On Mar. 27, Prime Minister Justin Trudeau and three ministers each visited different ridings across Ontario, Quebec and New Brunswick to discuss the 2019 federal budget with local seniors and highlight the ways in which it will help the aging population.
Trudeau was in Scarborough, Ontario, where he outlined measures within the budget he thinks will improve the quality of life of Canada’s seniors. The budget sets about to address Canadians’ retirement security through three main priorities. Firstly, the Guaranteed Income Supplement earnings exemption will be increased so that low-income seniors can keep more of their income. Secondly, there will be proactive enrollment in the Canada Pension Plan for contributors over the age of 70 so that they will receive the pensions to which they’re entitled. Lastly, the protection of workplace pensions in the event of business insolvency will be increased.
The prime minister also highlighted the proposed budget investment of $50 million over five years to implement Canada’s first National Dementia Strategy, and increased funding to the New Horizons for Seniors Program, to help seniors maintain a connection to their local communities.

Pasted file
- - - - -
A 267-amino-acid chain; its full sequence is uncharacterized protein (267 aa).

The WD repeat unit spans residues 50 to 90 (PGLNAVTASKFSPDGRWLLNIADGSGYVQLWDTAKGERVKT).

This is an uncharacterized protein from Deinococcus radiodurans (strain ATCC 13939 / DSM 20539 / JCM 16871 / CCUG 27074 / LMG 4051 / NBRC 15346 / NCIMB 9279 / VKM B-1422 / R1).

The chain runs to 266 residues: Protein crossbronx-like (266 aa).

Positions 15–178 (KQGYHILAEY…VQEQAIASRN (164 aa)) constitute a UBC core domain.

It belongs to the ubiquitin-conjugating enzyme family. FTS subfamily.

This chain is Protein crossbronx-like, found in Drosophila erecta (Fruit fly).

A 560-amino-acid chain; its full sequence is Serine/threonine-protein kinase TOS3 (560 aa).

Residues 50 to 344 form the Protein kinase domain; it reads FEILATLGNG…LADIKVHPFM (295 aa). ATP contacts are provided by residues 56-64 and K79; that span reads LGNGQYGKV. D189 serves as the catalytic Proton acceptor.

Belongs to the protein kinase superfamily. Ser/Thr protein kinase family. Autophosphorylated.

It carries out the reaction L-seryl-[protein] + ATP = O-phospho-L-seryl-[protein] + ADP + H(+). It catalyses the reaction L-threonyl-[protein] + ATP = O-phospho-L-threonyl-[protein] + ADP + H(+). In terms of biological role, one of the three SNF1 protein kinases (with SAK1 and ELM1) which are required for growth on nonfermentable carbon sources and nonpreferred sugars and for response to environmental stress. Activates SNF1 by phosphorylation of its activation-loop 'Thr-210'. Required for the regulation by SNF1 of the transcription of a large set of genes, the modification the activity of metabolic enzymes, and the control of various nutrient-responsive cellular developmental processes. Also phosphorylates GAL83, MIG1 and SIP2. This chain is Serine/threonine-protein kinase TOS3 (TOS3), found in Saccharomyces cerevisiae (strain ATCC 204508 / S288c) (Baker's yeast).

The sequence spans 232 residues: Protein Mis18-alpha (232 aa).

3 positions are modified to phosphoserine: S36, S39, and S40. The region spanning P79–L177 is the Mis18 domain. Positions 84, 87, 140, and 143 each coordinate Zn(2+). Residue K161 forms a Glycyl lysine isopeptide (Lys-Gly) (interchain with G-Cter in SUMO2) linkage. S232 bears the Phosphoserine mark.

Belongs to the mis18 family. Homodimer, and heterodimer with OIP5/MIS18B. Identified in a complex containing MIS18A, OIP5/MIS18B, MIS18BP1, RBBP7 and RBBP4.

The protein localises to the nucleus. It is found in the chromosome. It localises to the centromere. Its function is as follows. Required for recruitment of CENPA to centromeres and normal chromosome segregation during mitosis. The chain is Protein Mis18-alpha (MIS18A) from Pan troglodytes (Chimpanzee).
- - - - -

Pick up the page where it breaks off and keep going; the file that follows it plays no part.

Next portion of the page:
Trudeau said, “Canada’s seniors have worked hard to support their families, build strong communities, and grow our economy. Their knowledge, skills, and experience are the cornerstones that have built our businesses and our country. Now, with this year’s budget, we’re making sure they have the support they need, and investing to provide Canadian seniors with the freedom and peace of mind they deserve in their retirement years.”
Patty Hajdu, minister of employment, workforce development and labour, was in Timmins, Ontario, where she spoke about how the budget would help people who cannot afford the cost of medication. She also highlighted measures in the budget designed to help First Nation seniors and seniors with disabilities stay at home in their communities longer. She said, in part, “We know many First Nation seniors and people with disabilities struggle to stay home in their communities … we’ll be putting $35 million towards supporting First Nation seniors and people with disabilities on reserve through the Assisted Living Program, to stay in their communities so that they can age around family.”
Minister of Health Ginette Petitpas Taylor was in Amherst, New Brunswick. She, too, focused on pharmacare, expressing the necessity of affordable medication. She spoke of funding in the budget intended to establish a Canadian Drug Agency Transition Office — there will be one agency to negotiate drug prices rather than countless different ones, which will bring prices down.
Finally, Jean-Yves Duclos, minister of families, children and social development, was in Gatineau, Quebec, to highlight the ways in which investments in the budget would ensure economic growth for the middle class, help maintain seniors’ active participation in society and strengthen retirement security.